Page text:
Act of Repudiation
Recent Comments

    The Cuban Adjustment Act is not the Problem

    The Cuban Adjustment Act is not the Problem / Miriam Celaya
    Posted on January 27, 2016

    Miriam Celaya, Cubanet, Havana, 22 January 2016 – The imminent arrival
    in the US of thousands of Cubans stranded in Costa Rica has, once again,
    unleashed the debate whether the Cuban Adjustment Act its right or not,
    its original foundations, and opinions on whether Cubans who are exiting
    today should be considered political immigrants and, because of it,
    deserve to benefit from that law.

    The subject stimulates strong feelings, as is always the case among
    Cubans, clouding objectivity and making it difficult to demarcate
    between legal matters, political interests, personal resentments and the
    purely human issue, which is ultimately what motivates all exodus,
    beyond particular circumstances marked by politics and economics.

    Positions are usually polarized, unqualified and exclusive: they either
    favor the infinite arrival of Cubans to the US – particularly to Miami,
    the offshore capital of “all Cubans” – and the ‘irreversibility’ of the
    Cuban Adjustment Act, as a sort of divine right inherent to those born
    within the Cuban Archipelago’s 110,000 square kilometers, or they
    advocate the repeal of the law and limiting or cutting off aid to all
    those who arrive.

    And, since anything goes when it’s time to taking advantage of the
    situation, the new migration crisis has also been seized by some
    Cuban-American politicians to stoke the embers against the move towards
    the warming of diplomatic relations with the Cuban government initiated
    by the White House, creating uncertainty about the possible
    disappearance of the Cuban Adjustment Act, and with it, the privileges
    Cuban immigrants to the US have enjoyed.

    Unfortunately, this approach overlaps the real cause of the growing
    exodus out of Cuba: asphyxia, decay, and condemnation to eternal poverty
    under an obsolete and failed sociopolitical system thrust on them almost
    60 years ago. With or without the Cuban Adjustment Act, Cubans will
    continue to emigrate, either to the US or to any other destination,
    which is evident in the existence of communities of Cuban emigrants in
    countries where there are no Adjustment Act Laws from which they might

    Ergo, the controversial Law – which, by the way, the Cuban authorities
    did not even mention during the honeymoon days with the Soviet Union –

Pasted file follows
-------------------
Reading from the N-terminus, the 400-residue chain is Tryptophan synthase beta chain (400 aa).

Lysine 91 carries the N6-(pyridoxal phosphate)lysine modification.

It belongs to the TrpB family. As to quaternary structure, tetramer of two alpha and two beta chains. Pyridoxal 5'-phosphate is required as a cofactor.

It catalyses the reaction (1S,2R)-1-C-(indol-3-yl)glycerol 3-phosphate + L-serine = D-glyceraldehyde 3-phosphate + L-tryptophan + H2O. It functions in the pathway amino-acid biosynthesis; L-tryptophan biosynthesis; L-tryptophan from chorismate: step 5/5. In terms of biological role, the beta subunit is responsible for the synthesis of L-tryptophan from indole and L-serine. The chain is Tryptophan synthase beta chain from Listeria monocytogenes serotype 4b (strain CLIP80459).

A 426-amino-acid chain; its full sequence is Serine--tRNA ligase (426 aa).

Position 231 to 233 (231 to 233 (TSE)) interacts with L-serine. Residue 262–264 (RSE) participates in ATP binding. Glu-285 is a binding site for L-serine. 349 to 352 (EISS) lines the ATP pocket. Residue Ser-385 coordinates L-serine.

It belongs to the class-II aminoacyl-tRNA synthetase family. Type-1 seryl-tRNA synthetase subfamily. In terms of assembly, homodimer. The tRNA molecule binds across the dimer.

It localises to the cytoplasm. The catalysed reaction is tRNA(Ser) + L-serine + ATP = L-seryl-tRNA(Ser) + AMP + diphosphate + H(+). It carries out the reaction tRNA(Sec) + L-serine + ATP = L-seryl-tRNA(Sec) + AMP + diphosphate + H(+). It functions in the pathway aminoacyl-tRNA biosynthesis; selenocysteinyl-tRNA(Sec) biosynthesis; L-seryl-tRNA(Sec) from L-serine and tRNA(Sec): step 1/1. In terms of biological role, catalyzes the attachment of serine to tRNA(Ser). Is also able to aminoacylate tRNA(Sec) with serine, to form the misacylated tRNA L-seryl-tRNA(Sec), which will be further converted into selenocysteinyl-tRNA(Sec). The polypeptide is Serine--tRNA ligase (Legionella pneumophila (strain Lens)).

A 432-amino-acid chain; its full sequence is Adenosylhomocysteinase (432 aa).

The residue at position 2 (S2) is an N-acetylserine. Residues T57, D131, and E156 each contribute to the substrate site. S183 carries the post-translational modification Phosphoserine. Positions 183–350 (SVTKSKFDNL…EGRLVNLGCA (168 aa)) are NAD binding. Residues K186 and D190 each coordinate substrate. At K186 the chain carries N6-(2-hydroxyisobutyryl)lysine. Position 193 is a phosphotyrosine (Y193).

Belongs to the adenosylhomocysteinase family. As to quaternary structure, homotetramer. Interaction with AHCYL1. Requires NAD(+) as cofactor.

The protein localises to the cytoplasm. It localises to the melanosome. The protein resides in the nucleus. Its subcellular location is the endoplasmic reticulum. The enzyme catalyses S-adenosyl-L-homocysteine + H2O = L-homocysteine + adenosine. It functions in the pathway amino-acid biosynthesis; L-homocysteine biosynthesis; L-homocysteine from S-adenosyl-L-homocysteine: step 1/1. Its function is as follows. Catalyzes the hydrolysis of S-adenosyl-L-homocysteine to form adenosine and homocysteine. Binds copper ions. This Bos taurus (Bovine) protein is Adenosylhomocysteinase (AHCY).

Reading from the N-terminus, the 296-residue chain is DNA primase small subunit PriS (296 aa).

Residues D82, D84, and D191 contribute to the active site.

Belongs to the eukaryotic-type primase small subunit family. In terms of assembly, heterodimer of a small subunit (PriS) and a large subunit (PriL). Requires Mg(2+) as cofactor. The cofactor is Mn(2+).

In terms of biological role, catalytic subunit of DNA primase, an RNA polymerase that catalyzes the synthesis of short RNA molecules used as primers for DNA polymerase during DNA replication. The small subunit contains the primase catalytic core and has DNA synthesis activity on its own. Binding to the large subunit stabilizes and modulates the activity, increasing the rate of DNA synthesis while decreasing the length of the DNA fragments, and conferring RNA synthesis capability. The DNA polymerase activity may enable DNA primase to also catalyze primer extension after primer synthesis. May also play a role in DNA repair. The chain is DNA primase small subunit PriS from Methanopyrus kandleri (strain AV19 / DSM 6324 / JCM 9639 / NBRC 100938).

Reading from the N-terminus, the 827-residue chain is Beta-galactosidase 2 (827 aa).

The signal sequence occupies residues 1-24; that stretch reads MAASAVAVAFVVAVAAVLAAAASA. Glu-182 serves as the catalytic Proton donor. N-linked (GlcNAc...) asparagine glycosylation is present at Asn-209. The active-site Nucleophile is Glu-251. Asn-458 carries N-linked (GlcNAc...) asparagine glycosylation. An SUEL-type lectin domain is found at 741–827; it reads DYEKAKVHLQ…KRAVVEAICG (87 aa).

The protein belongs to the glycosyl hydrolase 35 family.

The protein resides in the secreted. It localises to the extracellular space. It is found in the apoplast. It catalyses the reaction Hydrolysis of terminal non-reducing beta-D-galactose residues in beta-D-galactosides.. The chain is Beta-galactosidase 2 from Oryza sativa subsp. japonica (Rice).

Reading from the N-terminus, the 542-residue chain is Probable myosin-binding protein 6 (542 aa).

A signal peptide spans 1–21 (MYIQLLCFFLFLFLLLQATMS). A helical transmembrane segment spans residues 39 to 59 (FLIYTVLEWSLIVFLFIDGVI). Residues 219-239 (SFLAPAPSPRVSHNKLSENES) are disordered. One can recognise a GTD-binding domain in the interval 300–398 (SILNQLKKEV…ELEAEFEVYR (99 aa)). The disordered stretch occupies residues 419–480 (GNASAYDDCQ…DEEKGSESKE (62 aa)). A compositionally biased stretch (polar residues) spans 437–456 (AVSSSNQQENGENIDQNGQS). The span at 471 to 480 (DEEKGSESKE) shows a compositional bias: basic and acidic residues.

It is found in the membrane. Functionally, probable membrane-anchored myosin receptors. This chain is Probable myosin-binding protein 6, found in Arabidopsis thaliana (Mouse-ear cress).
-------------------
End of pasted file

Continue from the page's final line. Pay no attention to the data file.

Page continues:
is an undeniable part of the problem, but not the most important one, so
    that its repeal will not constitute the solution to the unstoppable flow
    of people from Cuba.

    In fact, we can categorically state that if the legislation should
    disappear, Cubans will not give up on their desire to enter US
    territory, and, once in the US, they would survive in illegality, just
    as millions of “undocumented” Latin-American immigrants have done.
    Haven’t we been trained for decades here in Cuba, where everything good
    seems to be prohibited, to survive in illegality in a thousand different

    The “legitimate” children of the Cuban Adjustment Act

    It is difficult to objectively review a legal tool that has protected so
    many fellow Cubans. But when we talk about the Cuban Adjustment Act
    itself, we inevitably recall the causes and circumstances that gave rise
    to it.

    Enacted in 1966, the Act gave legal status to a large number of Cubans
    who had been forced to flee Cuba, many of whom had been affected by
    revolutionary laws or had serious accusations hanging over them, either
    for real or alleged collaboration with Batista or other crimes
    considered ‘against’ the triumphant Castro revolution.

    We must recall that, back then, the firing squad was still the usual
    sentence applied to “traitors” by the guerrilla gang that took power in
    1959. Punishable categories could equally include being members or
    supporters of the former dictatorship of Fulgencio Batista, and being
    participants in the revolutionary struggle that opposed Fidel Castro’s
    turn to communism, some of whom returned to armed struggle as a form of
    rebellion and were defeated.

    Cuban exiles of the ‘60s were mainly families of the upper and middle
    classes of the bourgeoisie who had been economically affected by
    nationalizations and other “revolutionary” measures, and whose interests
    were incompatible with the political line taken by the Cuban government.

    And it must be noted that when they left Cuba they were stripped of all
    their rights by the Cuban revolutionary laws. From a legal point of
    view, returning to Cuba was not an option for them. Thus, the Cuban
    Adjustment Act was created to resolve the legal limbo in which these
    early Cubans were living, when, seven years into the Castro regime, all
    indications were that their return to Cuba would be more protracted than
    previously anticipated.

    The rest of the story is well known. A law arising for the benefit of